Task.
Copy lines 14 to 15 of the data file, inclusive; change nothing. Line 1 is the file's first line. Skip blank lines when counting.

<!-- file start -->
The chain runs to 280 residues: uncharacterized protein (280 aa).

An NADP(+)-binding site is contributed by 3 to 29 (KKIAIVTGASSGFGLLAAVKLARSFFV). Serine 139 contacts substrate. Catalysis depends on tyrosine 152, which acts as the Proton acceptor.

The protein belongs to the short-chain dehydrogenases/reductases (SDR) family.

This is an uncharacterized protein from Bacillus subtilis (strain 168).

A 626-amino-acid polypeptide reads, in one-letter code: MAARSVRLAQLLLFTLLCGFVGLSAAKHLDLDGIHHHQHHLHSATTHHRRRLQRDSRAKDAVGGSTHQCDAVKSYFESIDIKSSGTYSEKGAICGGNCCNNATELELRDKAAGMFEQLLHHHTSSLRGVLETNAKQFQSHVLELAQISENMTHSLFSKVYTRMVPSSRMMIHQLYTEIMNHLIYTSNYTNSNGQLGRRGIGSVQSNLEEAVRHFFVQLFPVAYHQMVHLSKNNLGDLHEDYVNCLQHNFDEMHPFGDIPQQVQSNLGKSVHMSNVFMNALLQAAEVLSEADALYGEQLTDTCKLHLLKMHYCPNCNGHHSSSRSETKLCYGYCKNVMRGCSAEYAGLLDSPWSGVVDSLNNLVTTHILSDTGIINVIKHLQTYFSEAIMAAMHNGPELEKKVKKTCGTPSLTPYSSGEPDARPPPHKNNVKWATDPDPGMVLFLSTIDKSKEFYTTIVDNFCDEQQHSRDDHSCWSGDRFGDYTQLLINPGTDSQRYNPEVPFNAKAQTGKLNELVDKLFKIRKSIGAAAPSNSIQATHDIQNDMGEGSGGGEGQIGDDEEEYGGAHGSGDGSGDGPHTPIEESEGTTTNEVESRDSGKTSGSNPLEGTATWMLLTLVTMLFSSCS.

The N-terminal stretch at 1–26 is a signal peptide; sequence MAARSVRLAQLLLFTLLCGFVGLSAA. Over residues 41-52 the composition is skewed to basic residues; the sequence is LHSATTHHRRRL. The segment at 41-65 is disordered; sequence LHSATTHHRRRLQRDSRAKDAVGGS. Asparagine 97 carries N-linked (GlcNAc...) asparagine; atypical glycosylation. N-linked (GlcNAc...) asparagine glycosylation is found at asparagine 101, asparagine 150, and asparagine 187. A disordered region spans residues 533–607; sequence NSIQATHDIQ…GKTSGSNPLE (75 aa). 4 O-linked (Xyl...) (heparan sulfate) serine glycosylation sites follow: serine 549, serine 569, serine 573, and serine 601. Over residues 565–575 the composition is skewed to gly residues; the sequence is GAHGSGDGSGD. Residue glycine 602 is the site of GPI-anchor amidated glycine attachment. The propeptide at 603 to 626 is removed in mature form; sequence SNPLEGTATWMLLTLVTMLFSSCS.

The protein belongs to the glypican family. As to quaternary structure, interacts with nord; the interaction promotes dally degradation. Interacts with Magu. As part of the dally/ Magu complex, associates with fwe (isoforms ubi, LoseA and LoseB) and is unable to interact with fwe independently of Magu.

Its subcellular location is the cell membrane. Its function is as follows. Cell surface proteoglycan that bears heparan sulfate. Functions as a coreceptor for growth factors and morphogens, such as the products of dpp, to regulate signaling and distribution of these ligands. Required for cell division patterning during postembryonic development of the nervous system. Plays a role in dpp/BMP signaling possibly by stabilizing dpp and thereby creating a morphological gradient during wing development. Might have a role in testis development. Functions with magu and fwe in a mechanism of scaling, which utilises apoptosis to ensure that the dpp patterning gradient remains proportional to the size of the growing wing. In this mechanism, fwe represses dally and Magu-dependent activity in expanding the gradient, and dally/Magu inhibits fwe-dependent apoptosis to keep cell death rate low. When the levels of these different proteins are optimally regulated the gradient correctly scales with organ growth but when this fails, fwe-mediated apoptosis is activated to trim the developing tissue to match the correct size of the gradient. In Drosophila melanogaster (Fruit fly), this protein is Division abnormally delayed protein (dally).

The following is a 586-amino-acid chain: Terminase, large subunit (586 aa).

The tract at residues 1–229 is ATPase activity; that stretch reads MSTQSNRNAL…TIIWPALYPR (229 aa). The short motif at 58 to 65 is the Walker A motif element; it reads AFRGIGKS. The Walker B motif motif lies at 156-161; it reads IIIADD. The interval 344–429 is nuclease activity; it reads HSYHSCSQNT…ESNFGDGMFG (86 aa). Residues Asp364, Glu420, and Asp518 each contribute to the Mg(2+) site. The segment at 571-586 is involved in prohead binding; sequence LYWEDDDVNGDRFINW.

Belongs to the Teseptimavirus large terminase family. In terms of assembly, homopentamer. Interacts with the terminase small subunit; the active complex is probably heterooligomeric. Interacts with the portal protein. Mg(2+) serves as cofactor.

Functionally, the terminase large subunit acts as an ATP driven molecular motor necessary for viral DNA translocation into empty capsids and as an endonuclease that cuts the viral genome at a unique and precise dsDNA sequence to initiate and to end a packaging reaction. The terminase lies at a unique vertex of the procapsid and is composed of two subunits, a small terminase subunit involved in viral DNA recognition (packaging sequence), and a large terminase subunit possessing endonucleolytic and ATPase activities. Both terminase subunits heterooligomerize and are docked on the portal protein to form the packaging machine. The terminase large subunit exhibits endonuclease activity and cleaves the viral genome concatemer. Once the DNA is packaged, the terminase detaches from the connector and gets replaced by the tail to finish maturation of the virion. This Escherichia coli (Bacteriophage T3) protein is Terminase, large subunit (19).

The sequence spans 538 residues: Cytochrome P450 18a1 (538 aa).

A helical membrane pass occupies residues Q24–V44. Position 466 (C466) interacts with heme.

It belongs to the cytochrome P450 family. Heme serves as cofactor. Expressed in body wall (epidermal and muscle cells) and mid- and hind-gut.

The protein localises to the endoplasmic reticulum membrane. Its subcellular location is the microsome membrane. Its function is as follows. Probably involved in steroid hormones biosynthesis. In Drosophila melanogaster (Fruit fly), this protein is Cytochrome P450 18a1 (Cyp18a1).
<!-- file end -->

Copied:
A helical membrane pass occupies residues Q24–V44. Position 466 (C466) interacts with heme.

It belongs to the cytochrome P450 family. Heme serves as cofactor. Expressed in body wall (epidermal and muscle cells) and mid- and hind-gut.